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SYNTAX: the conditions which a head imposes on its immediate context through its argument structure, i.e. the theta-roles it assigns, is called s(emantic)-selection. EXAMPLE: the fact that the verb to persuade selects a subject denoting an actor (or agent), and two complements, one denoting the person who is the action's target and one denoting a proposition (cf. he persuaded me to go), is considered a matter of s-selection. S-selection is distinguished from c(ategorial)-selection, the conditions imposed in terms of categorical features (e.g. N,V). It is a point of debate whether and to what extent c-selection can be derived from s-selection (e.g. by rules of canonical structural realization). Next to s- and c-selection, some assume m(orphological)-selection, which applies word-internally.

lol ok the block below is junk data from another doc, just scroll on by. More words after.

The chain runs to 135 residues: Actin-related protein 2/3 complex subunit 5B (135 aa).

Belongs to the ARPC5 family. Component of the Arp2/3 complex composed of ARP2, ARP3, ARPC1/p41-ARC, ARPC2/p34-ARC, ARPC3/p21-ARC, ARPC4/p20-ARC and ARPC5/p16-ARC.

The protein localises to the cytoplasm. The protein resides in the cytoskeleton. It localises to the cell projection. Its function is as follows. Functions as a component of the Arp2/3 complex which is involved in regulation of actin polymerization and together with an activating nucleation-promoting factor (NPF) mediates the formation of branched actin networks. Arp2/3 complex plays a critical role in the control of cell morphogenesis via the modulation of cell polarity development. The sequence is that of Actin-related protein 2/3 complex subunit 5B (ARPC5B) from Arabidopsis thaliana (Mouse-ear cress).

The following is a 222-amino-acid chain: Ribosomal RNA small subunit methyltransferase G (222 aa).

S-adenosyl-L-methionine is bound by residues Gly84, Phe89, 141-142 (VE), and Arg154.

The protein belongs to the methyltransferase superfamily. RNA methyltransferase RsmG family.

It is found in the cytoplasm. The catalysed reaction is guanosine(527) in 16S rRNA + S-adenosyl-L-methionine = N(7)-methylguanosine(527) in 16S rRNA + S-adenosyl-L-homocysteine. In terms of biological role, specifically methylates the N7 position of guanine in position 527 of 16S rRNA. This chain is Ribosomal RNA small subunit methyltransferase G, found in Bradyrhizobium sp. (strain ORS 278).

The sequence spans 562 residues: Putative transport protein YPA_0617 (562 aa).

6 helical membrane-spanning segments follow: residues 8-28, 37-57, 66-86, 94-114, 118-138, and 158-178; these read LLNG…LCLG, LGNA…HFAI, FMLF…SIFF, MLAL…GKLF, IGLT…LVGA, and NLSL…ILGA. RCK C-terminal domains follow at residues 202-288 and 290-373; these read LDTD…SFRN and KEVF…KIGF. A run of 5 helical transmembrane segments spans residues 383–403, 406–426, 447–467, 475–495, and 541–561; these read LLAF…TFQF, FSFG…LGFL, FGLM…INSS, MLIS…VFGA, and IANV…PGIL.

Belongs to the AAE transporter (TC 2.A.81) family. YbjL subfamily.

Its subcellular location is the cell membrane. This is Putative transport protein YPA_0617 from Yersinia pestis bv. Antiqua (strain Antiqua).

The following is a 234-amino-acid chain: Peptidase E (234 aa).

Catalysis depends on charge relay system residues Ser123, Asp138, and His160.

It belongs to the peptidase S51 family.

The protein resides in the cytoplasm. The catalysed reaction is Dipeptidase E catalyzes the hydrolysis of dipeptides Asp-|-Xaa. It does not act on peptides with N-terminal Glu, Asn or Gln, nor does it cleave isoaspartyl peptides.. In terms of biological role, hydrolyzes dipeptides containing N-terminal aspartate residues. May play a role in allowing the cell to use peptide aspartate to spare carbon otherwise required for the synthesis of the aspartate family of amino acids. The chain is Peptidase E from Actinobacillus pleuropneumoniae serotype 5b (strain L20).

LIT. Chomsky, N. (1986a)
Chomsky, N. and H. Lasnik (1993)
Ouhalla, J. (1990)
Pesetsky, D. (1982)